In the greater Seattle area many people react with great discomfort or coldness if you merely speak to them at the grocery store. They will often just ignore you as they paw through their phone. Instead of saying “excuse me,” they will walk right between you and the shelf, or grab something from directly in front of you. It’s like you’re not even there. Sometimes I’ll say, “oh excuse me, am I in your way?” just to call attention to the fact that they are literally right in my space. This also happens in the grocery line as the person behind you breathes down your neck and bumps into you.

The same is true of our driving habits. Many Seattle drivers have a horrific habit of following too closely. If you can’t see my rear tires, you are too close. That is a rule of thumb all drivers should follow. But as Dave Barry said, we all believe we are above average drivers. We all think we can continually creep up on the car in front of us in gridlock and never hit them. Yet many someones hit many other someones every day and the whole freeway gets backed up as a result.

Left lane campers are a tremendous problem around here too. The left lane, by law, is for passing. If someone wants to go faster than you, you need to move right and let them by. I wish the Washington State Patrol would make this their emphasis because one 50 mph slowpoke in the passing lane can slow down 405 from Lynnwood to Renton. These people generally refuse to move no matter what you do to get their attention. Most seem oblivious. Some might be self-appointed speed control patrol. Who knows. But you need to stay out of that lane if you’re holding up traffic no matter what your motivation.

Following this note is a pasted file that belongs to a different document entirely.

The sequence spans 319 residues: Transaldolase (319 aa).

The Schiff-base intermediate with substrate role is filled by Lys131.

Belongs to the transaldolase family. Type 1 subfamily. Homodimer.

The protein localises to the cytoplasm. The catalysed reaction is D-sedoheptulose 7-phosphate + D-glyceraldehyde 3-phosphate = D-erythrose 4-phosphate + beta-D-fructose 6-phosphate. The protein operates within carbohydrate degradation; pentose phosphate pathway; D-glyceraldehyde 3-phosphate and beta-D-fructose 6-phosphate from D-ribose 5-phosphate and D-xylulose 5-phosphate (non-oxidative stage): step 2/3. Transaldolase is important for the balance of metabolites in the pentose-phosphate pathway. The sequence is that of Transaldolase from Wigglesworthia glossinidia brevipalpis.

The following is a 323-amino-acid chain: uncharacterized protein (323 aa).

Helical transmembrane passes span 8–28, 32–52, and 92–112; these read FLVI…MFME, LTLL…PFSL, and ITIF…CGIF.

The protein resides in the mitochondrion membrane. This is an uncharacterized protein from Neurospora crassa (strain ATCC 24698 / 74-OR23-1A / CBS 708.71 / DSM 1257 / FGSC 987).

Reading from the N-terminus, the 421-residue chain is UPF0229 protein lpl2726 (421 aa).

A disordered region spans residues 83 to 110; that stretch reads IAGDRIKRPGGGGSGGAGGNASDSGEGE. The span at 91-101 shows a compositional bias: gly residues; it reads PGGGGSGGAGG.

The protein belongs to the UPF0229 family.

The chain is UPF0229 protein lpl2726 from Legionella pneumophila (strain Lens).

In the past couple of years I’ve noticed an alarming number of people on our local freeways who drive far below the speed limit even when there are optimum traffic conditions. This often happens in the carpool lane. This almost never happens in the far right lane. They can literally slow down the freeway for miles. It’s very dangerous. Similarly, many drivers go far below the speed limit up hills or can’t maintain a consistent speed, then go 10 over down the hill when the speed limit has been the same the whole time.